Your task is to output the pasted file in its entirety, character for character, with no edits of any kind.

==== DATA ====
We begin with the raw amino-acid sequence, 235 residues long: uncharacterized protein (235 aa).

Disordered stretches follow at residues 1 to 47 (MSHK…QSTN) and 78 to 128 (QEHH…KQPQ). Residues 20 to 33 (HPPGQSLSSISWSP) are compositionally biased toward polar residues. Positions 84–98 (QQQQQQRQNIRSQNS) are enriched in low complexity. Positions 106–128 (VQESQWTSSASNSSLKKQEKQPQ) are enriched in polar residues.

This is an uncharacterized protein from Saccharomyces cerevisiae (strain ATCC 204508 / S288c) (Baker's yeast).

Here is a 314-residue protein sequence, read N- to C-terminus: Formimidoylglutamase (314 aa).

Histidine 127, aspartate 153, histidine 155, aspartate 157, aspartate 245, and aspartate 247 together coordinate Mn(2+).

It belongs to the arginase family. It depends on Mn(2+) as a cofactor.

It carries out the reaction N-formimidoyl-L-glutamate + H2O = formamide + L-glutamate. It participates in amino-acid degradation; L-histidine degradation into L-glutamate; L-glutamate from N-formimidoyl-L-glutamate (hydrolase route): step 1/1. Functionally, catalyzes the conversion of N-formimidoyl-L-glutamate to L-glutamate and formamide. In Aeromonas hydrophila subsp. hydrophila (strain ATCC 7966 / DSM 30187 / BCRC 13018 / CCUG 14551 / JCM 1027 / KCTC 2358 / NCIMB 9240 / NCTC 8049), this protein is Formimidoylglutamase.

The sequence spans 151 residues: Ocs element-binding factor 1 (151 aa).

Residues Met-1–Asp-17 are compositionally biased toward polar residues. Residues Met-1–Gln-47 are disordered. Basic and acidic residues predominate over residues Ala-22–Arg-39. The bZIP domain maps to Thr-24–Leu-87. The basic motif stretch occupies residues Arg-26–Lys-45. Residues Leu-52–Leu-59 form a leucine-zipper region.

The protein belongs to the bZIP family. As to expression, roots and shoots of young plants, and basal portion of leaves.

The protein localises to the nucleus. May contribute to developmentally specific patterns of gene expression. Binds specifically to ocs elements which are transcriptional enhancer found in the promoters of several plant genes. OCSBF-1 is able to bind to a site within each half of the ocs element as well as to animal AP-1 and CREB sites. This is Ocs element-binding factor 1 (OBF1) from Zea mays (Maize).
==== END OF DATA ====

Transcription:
We begin with the raw amino-acid sequence, 235 residues long: uncharacterized protein (235 aa).

Disordered stretches follow at residues 1 to 47 (MSHK…QSTN) and 78 to 128 (QEHH…KQPQ). Residues 20 to 33 (HPPGQSLSSISWSP) are compositionally biased toward polar residues. Positions 84–98 (QQQQQQRQNIRSQNS) are enriched in low complexity. Positions 106–128 (VQESQWTSSASNSSLKKQEKQPQ) are enriched in polar residues.

This is an uncharacterized protein from Saccharomyces cerevisiae (strain ATCC 204508 / S288c) (Baker's yeast).

Here is a 314-residue protein sequence, read N- to C-terminus: Formimidoylglutamase (314 aa).

Histidine 127, aspartate 153, histidine 155, aspartate 157, aspartate 245, and aspartate 247 together coordinate Mn(2+).

It belongs to the arginase family. It depends on Mn(2+) as a cofactor.

It carries out the reaction N-formimidoyl-L-glutamate + H2O = formamide + L-glutamate. It participates in amino-acid degradation; L-histidine degradation into L-glutamate; L-glutamate from N-formimidoyl-L-glutamate (hydrolase route): step 1/1. Functionally, catalyzes the conversion of N-formimidoyl-L-glutamate to L-glutamate and formamide. In Aeromonas hydrophila subsp. hydrophila (strain ATCC 7966 / DSM 30187 / BCRC 13018 / CCUG 14551 / JCM 1027 / KCTC 2358 / NCIMB 9240 / NCTC 8049), this protein is Formimidoylglutamase.

The sequence spans 151 residues: Ocs element-binding factor 1 (151 aa).

Residues Met-1–Asp-17 are compositionally biased toward polar residues. Residues Met-1–Gln-47 are disordered. Basic and acidic residues predominate over residues Ala-22–Arg-39. The bZIP domain maps to Thr-24–Leu-87. The basic motif stretch occupies residues Arg-26–Lys-45. Residues Leu-52–Leu-59 form a leucine-zipper region.

The protein belongs to the bZIP family. As to expression, roots and shoots of young plants, and basal portion of leaves.

The protein localises to the nucleus. May contribute to developmentally specific patterns of gene expression. Binds specifically to ocs elements which are transcriptional enhancer found in the promoters of several plant genes. OCSBF-1 is able to bind to a site within each half of the ocs element as well as to animal AP-1 and CREB sites. This is Ocs element-binding factor 1 (OBF1) from Zea mays (Maize).